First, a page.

Introduction: Surgical site infection (SSI) is caused by cesarean section in the hospital and its prevalence in the studies is up to 16%.
Objectives: This study aimed to compare the rate of infection in women undergoing cesarean section. Oral clindamycin and cefalexin were administered for 48 hours as prophylactic antibiotics.
Patients and Methods: In this clinical trial study, women with emergency cesarean section were divided into two groups. Intervention was oral administration of cefalexin 500mg every 6 hours and clindamycin 300 mg every 6 hours for 48 hours. All participants were referred to the gynecology center on day 7–10, at the time of removal of the sutures, and within 30 days after cesarean section, to assess the presence or absence of wound infection after surgery during 30 days.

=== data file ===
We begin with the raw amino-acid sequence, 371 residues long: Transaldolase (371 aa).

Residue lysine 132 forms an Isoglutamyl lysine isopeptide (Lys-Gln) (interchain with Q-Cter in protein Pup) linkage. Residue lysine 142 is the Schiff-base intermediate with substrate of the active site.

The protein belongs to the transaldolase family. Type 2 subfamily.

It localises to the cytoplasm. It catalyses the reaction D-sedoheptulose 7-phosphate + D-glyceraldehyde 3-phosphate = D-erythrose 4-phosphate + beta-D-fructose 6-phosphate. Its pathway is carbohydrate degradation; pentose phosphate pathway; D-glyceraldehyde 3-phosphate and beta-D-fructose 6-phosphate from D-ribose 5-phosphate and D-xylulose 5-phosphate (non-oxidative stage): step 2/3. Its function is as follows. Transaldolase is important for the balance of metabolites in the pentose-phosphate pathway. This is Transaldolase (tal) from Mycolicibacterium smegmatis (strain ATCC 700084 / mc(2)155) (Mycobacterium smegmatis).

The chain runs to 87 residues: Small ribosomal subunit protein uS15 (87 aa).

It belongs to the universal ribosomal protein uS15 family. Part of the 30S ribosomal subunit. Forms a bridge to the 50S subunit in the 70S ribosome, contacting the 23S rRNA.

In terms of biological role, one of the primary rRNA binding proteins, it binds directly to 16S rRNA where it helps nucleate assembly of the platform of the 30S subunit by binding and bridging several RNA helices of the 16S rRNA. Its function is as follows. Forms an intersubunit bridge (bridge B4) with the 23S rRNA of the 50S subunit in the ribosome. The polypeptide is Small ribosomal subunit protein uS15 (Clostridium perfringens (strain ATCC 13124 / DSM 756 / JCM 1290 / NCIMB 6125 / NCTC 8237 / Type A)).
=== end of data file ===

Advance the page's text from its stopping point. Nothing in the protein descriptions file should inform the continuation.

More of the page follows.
Results: In this clinical trial study, 462 pregnant women undergoing cesarean section were enrolled in the intervention and control groups. Of 231 patients in the intervention group, 15 women (6.5%) had cesarean section infection (13 cases with superficial, and 2 cases with deep infection). In the control group, 45 cases (19.5%) had cesarean section infection (31 cases with superficial, 10 cases with deep, and 4 cases with developed pelvic infection) (P = 0.001). Age, pre-cesarean length of stay, pre-term incision, type of incision, discharge longer than 18 hours after cesarean section, and maternal diabetes were significantly different regarding cesarean section infection in both groups. The frequency of cesarean section infection was less in the intervention group (P <0.001).
Conclusion: Administration of prophylactic antibiotic can have a significant role in reducing cesarean section infection.
Trial Registration: Registration of trial protocol has been approved in Thailand registry of clinical trials (identifier: TCTR20201204002, http://www.clinicaltrials.in.th/index.php?tp=regtrials & menu=trialsearch & s-menu=fulltext & task=search & task2=view1 & id=7120, ethical code; IR.UMSU.REC.1397.323).